Finding sustainable solutions to environmental problems

Manasi Ravindra Mulay
Manasi Ravindra Mulay
Doctoral Researcher, Grantham Centre for Sustainable Futures
MSc Nanomaterials for Nanoengineering
2014
My research involves design of materials using blends of computational and green chemistry approaches to tackle the water pollutants removal by sustainable routes.

How have you been able to use what you learned in your undergraduate degree to help you in your career so far?

My undergratuate degree was in Metallurgical Engineering followed by my masters in Nanomaterials Engineering. My undergraduate final year research project in thin film cadmium stannate for solar cell applications at National Chemical Laboratory (NCL), Pune India developed my interests towards pursuing higher education in nanomaterials.

My masters project at Nanolab Sheffield focused on Silicon based electrodes for Lithium ion battery applications where I learned various Li ion cell chemistries, electrode fabrication, cell assembling and microstructural analysis of electrodes. My key learnings from both the UG and Masters projects guided me towards my research career so far.

What did you do when you finished your undergraduate degree? Did your experience in industry help to prepare you for your PhD study?

After finishing my Masters from the Department of Materials Science and Engineering in Sheffield, I went back to India to gain some field research experience. During 2014-18, I was privileged to work in renowned national level research laboratories including, CSIR lab in Bhubaneswar and Government Centre for Materials for Electronics Technology(CMET), Pune, academic institutions like Indian Institute of Technology(IIT) Bombay and IIT Mandi.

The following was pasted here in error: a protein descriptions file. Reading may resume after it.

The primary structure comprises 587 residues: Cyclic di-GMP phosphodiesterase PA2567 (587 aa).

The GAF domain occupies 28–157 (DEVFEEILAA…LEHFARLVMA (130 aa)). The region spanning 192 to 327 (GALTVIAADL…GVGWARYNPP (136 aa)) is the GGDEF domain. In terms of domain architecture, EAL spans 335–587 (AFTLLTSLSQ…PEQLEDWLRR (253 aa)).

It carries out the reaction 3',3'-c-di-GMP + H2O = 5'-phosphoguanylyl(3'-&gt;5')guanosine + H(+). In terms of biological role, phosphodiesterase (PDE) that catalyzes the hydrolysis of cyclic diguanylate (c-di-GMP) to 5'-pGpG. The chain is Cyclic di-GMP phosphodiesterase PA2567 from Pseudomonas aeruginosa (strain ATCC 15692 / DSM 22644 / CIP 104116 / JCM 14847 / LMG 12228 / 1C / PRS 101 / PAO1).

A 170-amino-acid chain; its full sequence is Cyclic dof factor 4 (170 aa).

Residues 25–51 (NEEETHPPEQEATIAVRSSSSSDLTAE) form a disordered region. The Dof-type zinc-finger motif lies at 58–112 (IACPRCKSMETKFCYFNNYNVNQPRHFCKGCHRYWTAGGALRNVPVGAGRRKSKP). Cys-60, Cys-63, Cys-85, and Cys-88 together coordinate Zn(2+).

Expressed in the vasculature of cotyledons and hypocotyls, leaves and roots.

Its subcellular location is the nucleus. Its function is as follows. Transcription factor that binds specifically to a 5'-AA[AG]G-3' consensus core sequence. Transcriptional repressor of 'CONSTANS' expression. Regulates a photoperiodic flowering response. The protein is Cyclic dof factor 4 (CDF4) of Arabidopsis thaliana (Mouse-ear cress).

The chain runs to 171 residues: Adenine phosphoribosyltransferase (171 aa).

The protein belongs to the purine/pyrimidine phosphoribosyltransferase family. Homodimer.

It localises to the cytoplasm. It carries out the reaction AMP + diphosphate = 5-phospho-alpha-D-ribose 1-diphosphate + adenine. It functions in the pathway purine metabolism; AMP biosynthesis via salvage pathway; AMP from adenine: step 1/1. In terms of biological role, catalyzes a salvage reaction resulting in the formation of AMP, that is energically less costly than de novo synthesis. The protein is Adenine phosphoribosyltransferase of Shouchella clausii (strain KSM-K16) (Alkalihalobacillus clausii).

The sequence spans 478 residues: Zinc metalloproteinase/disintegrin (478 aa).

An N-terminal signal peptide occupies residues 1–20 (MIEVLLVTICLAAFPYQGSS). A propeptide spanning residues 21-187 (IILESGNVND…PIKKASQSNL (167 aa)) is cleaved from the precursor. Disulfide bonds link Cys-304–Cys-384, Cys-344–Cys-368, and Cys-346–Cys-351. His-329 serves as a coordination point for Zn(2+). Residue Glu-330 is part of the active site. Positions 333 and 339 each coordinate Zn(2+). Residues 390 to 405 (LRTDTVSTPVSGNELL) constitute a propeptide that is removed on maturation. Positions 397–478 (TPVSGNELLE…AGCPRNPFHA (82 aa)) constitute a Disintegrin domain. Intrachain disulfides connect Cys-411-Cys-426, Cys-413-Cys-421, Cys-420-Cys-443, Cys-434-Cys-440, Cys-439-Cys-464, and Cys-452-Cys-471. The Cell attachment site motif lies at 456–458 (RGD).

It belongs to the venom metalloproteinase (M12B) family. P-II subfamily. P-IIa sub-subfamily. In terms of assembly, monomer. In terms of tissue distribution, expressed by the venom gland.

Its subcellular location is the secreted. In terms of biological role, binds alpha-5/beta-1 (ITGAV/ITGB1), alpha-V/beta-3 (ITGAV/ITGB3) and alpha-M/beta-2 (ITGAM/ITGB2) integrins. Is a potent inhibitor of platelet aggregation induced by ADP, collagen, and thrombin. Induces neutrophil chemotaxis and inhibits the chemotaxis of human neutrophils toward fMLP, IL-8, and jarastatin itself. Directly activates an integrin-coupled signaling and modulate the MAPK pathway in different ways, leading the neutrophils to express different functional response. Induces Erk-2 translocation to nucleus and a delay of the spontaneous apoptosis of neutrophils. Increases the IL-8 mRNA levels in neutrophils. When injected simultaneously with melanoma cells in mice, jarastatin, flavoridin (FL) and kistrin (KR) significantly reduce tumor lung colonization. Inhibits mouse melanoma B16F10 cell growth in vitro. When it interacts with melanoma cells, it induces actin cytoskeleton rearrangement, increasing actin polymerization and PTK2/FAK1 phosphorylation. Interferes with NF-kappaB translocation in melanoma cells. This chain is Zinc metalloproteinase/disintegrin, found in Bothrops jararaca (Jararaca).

Based on my research, I published a review article in Elsevier’s Carbon. I was also invited for a research internship at University of Bristol in molecular dynamics simulations. Exposure to diverse research areas during work experience helped me to figure out my PhD research topic which is at the interface of theoretical and experimental work.

What are your future plans?

I am keen to find sustainable solutions to environmental problems through my research.

What do you enjoy most about being in Sheffield?

Sheffield is a historical city. I believe one can never get bored in a city which has museums. I like Sheffield weather, walking through the gardens and spending time in the museums. I feel Sheffield is an epitome of diversity, inclusion and equity altogether.

In the university campus, I remember the best times at The Turner Museum of Glass and Information Commons preparing for project meetings and assignments.

What advice do you have to current students at the University of Sheffield?

Try to work hard while you are at The University of Sheffield that will function as a flight to your glorious future.

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